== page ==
In a 2007 study, researchers from the California Institute of Technology and Stanford’s business school found that people enjoy more expensive wine more than cheaper wine–even if the two wines are the same. Article. If you think the wine is more expensive, you like it more.
A separate study showed that test subjects rated a wine higher if they were told beforehand that a wine expert had rated it highly. Those who were told that the wine was rated as “average” rated the wine considerably worse. Both groups rated the wine differently from those who weren’t given any advance information about the wine’s rating.
In Is Bottled Water Better Than Tap?, John Stossel describes how the 20/20 team took five different national brand bottled waters and a sample of New York City tap water to a microbiologist for testing. The microbiologist could find no significant differences among the waters. The idea that bottled water is safer than tap water is just flat wrong.
But does bottled water taste better? 20/20 ran a blind taste test that included five bottled waters and that good old New York City tap water. Many of the participants were bottled water drinkers who were convinced that they could tell the difference between bottled water and tap water. They couldn’t. Tap water tied for third in the taste test. The cheapest bottled water (Kmart’s American Fare) came in first. The most expensive water, Evian, was rated as “bad” by almost half of the testers.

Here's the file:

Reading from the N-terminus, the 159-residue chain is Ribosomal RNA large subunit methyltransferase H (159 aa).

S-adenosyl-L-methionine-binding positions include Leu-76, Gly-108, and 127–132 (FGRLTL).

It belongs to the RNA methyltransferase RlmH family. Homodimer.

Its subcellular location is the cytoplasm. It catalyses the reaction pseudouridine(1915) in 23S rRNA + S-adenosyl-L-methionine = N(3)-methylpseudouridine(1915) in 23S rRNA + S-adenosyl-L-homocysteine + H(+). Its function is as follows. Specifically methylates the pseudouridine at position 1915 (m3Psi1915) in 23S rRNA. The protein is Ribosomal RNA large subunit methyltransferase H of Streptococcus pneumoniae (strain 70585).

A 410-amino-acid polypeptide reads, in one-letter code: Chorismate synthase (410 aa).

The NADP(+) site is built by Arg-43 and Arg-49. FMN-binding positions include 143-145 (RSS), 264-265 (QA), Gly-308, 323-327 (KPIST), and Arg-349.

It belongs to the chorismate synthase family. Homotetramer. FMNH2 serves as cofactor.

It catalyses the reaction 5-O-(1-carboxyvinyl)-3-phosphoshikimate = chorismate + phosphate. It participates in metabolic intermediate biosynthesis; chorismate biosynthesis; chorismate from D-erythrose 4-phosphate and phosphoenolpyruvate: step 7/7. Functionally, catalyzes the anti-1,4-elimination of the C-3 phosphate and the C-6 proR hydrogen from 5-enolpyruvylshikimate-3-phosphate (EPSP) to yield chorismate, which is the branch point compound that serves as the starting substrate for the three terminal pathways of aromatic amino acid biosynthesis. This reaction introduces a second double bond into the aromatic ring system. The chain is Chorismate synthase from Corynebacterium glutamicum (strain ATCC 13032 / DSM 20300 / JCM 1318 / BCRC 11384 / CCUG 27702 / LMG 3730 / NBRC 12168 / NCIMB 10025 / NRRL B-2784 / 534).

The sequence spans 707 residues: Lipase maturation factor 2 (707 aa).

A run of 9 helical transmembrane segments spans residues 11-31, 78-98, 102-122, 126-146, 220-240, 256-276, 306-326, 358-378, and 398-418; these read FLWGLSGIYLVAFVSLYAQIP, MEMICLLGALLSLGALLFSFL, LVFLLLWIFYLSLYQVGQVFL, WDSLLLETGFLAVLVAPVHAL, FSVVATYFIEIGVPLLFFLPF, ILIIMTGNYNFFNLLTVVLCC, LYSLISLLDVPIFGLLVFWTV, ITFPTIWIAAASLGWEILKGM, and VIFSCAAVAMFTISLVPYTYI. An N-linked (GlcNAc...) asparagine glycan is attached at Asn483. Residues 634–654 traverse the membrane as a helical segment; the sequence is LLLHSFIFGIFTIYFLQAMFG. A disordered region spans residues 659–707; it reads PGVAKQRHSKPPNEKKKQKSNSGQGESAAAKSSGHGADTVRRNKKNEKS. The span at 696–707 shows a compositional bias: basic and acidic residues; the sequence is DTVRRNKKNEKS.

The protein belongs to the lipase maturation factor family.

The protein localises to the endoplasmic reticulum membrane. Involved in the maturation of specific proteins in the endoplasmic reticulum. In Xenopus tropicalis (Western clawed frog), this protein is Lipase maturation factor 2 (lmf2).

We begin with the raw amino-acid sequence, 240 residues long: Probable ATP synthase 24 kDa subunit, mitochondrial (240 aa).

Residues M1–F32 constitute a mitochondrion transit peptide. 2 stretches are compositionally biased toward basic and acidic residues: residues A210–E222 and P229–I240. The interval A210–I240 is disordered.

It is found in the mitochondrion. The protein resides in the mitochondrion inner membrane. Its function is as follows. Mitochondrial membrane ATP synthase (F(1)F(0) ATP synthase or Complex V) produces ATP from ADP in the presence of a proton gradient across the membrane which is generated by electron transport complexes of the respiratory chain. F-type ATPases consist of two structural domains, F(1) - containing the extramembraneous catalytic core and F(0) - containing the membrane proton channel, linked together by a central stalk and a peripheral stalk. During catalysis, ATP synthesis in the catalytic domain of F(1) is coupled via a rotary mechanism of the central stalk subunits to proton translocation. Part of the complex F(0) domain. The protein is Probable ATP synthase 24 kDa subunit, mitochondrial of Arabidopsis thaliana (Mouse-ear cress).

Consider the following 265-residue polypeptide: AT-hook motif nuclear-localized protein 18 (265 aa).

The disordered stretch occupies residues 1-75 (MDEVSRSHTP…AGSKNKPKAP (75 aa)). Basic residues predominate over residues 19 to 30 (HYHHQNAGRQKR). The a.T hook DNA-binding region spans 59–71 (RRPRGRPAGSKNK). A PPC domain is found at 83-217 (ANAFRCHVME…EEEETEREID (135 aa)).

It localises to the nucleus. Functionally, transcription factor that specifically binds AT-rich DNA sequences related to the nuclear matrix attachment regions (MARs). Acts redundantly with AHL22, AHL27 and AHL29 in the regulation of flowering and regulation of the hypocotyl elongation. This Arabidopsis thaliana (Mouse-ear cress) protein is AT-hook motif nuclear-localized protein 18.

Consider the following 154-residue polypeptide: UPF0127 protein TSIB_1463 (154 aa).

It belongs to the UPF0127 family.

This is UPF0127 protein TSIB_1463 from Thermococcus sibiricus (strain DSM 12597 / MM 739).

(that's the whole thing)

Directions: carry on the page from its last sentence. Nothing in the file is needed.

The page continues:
Do a little searching and you can find similar tests by the truckload. Dedicated Bud Light drinkers can’t tell the difference if you replace their beer with Coors Light. If you slap an expensive label on a bottle of cheap wine, the snobbiest wine snob you know will be hoodwinked, praising the wine and your good taste. Fill an Aquafina bottle with tap water and the most tap-averse of your friends will gladly swig it down. Wrap a block of store brand cheddar cheese in a label from some artisan cheese place, put the Ritz crackers in a fancy package, and nobody at your hoity-toity wine-and-cheese party will know the difference.
Face it, Coke, Pepsi, and the store-bought cola all taste like battery acid. In a blind taste test, almost nobody can tell the difference.
Store brand canned goods are often packaged in the same plant as national brands. The only difference is the label that gets stuck to the can at the end of the line. The contents are no different.
Of course, you can tell people this all you like. Hell, most of your friends will agree. Except, of course, they can tell the difference. Sure. And everybody in the country thinks he’s an excellent driver.
The truth is that the vast majority of people (and that almost certainly includes you and me) can’t tell the difference between the $5 chardonnay and the $50 chardonnay, whether you’re drinking tap water or Dasani, or whether the eggs are organic, free-range, or factory-farmed.
Face it, the reason you can’t tell any difference is because there isn’t a significant difference. Get over it. Or at least admit that your preferences are based on marketing hype, snobbishness, or something other than actual taste.